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Students nationwide virtually participate in Hawaii Undersea Research Laboratory’s 1,000th Pisces submersible dive

April 5, 2011

R/V Ka‘imikai-o-Kanaloa launches the Pisces V.

The R/V Ka‘imikai-o-Kanaloa launches the Pisces V over her stern, while the chase boat stands by.

High resolution (Credit: With permission from R.L. Pyle.)

Nearly 500 students from more than 35 classrooms “virtually” accompanied researchers from the University of Hawaii and NOAA’s Hawaii Undersea Research Laboratory (HURL) on the 1,000th dive by one of the lab’s twin Pisces manned-submersibles. Since 1981, HURL researchers have spent nearly 9,000 hours underwater around the Pacific.

Students participating in Creep into the Deep: Virtual Research Mission to the Deep-sea communicated with scientists aboard the Pisces V submersible from classrooms around the country via email updates, photos and video. Creep into the Deep was developed in cooperation with WhaleTimes, Inc., NOAA’s Office of Ocean Exploration and Research, and HURL to create a connection between elementary through high school students, ocean research, and marine scientists. This is HURL’s third Creep into the Deep mission.

Divers Dave Pence (left) and Ken Longenecker (right).

Divers Dave Pence (left) and Ken Longenecker (right) hold up a banner commemorating the Hawai'i Undersea Research Laboratory's 1,000th dive with the Pisces submersibles.

High resolution (Credit: With permission from R.L. Pyle.)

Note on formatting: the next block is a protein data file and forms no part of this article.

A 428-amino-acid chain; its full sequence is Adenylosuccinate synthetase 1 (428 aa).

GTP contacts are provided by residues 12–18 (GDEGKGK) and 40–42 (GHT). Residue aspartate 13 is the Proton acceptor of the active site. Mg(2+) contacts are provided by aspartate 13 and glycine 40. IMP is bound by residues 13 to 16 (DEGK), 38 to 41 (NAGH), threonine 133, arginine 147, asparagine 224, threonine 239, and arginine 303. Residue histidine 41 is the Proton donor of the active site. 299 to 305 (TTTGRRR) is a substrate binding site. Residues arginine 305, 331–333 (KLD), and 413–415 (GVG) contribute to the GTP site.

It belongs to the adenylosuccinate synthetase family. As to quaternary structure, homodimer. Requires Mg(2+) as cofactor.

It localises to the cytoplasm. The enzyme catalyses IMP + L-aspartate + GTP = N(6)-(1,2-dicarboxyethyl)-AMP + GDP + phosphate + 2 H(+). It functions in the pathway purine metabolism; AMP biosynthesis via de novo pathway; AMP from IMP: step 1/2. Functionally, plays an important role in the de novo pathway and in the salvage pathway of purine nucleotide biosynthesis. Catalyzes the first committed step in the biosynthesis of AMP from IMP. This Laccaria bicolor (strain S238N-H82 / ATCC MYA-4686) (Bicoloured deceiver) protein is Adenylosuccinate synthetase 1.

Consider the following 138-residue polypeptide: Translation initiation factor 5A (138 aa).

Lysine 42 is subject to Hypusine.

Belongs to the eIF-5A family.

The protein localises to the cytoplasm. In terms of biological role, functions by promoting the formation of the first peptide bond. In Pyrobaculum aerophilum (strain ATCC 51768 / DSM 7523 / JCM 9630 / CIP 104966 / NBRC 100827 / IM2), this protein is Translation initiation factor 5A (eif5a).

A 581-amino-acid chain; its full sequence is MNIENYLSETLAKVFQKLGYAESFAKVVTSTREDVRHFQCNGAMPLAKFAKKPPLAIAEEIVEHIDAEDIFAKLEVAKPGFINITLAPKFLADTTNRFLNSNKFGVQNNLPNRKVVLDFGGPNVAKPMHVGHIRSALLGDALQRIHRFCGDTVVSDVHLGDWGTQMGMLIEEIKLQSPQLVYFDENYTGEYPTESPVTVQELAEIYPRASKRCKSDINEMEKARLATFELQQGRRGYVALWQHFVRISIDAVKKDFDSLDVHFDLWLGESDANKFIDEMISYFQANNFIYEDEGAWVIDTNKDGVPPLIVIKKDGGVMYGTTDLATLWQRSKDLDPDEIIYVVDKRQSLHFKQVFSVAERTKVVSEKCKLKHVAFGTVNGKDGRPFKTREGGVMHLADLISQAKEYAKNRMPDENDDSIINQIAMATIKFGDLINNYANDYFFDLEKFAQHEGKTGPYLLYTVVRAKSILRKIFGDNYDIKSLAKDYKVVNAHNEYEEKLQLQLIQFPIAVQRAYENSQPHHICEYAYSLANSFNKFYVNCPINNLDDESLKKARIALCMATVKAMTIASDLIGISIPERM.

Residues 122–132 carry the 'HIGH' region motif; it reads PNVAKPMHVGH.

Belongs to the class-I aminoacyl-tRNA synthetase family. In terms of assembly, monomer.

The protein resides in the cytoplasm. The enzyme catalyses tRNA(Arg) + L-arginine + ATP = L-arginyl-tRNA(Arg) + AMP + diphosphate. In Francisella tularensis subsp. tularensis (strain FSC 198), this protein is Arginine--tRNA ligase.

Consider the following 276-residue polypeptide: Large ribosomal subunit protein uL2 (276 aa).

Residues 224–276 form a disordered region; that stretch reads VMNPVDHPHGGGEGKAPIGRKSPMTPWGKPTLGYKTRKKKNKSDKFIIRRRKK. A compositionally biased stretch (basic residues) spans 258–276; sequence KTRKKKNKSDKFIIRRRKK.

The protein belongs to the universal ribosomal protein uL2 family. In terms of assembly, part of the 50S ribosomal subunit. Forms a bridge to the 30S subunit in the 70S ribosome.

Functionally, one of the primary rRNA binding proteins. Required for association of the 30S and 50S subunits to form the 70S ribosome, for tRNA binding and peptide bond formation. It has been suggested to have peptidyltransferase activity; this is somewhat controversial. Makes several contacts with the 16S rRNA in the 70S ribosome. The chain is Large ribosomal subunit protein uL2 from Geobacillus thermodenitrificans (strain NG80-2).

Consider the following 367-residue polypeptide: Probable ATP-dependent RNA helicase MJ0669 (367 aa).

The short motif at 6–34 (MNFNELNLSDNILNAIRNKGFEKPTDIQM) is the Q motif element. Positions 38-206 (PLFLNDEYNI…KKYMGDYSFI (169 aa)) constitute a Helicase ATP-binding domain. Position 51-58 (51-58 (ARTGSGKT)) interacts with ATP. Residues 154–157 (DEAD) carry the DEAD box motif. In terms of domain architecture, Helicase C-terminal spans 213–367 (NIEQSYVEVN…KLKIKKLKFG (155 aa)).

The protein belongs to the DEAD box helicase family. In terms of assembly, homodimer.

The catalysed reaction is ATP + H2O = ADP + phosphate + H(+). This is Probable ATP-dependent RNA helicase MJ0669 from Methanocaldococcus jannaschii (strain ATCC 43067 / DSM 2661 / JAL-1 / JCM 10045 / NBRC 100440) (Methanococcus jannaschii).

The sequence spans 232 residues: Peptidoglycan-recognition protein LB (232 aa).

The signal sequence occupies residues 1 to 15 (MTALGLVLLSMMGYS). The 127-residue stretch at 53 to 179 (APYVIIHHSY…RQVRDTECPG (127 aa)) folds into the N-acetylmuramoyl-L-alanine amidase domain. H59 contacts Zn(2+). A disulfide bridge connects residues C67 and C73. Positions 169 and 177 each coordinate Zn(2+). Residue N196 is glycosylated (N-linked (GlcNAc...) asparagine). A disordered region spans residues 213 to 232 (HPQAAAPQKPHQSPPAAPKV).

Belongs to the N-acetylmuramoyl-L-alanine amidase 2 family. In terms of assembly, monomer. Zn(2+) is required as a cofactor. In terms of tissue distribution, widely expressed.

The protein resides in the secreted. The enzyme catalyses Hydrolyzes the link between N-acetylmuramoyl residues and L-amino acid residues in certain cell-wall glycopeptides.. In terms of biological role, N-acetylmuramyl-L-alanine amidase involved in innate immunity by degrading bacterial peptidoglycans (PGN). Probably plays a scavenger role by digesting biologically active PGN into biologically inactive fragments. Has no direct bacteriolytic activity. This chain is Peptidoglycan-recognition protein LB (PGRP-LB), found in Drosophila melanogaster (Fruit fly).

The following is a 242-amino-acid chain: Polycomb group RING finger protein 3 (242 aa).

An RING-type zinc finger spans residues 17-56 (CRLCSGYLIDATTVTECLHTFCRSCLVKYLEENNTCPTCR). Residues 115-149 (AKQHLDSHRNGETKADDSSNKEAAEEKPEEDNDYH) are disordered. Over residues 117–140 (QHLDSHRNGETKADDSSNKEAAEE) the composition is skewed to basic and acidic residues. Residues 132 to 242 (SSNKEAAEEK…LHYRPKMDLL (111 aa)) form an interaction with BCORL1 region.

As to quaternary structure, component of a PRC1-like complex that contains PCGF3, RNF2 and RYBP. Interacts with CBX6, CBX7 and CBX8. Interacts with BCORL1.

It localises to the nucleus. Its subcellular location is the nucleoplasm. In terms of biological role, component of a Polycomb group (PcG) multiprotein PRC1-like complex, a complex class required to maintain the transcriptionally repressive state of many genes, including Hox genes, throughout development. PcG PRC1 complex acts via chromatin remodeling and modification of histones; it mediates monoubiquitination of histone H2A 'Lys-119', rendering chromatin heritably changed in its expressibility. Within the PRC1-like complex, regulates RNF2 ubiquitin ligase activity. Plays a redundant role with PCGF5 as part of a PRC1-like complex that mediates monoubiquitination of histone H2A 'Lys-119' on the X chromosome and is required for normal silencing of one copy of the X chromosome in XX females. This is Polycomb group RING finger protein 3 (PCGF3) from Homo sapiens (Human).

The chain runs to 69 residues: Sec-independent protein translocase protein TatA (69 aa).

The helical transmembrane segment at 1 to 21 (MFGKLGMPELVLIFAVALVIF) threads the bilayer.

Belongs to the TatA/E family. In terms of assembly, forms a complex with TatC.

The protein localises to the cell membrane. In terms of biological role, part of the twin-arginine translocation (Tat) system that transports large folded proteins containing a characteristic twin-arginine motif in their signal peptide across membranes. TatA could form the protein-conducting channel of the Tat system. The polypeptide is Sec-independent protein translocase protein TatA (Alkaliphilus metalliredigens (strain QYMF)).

Yvonne McCarty, a teacher at Felicita Elementary School in Escondido, Calif., wrote, “My second grade class is so excited to be part of this amazing virtual tour. We are grooming future scientists and with this experience I can see that your team has sparked the interest in my students. Thank you for letting us set sail aboard with you. And congratulations on the 1,000 dives. Way to go!”

During the 1,000th dive, HURL researchers used the manned-submersible to study the growth rates and physiology of mesophotic reefs—reefs that occur in the deeper half of the photic zone, in this case 70 to 150 meters (approximately 230-500 feet) below the surface. They dove in the ‘Au‘au channel, off the island of Maui for a project supported by NOAA’s Center for Sponsored Coastal Ocean Research called Deep-CRES: Investigating the Deep Coral Reef Ecosystems of Hawaii.

Ken Longenecker.

Ken Longenecker swims down to the acrylic dome brought down by the Pisces V, and checks to make sure that the special pump is working correctly. The dome is used to apply a non-toxic stain to the Leptoseris coral head, to be used for measuring the growth rate of the coral over time.

High resolution (Credit: With permission from R.L. Pyle.)

HURL, established by NOAA and the University of Hawaii in 1980, provides cutting-edge, deep submergence capability throughout the Hawaiian Islands and U.S. Pacific territories. HURL operates Pisces IV and V, deep-diving submersibles capable of descending 2,000 meters (nearly 6,600 feet); the Research Vessel Ka‘imikai-o-Kanaloa; remotely operated vehicle RCV-150; and a multi-beam mapping system. It also supports one of the largest annotated video archives in the Pacific.

Commemorating 10 years of ocean exploration, NOAA's Office of Ocean Exploration and Research uses state-of-the-art technologies to explore the Earth's largely unknown ocean in all its dimensions for the purpose of discovery and the advancement of knowledge.

NOAA’s mission is to understand and predict changes in the Earth's environment, from the depths of the ocean to the surface of the sun, and to conserve and manage our coastal and marine resources. Find us on Facebook.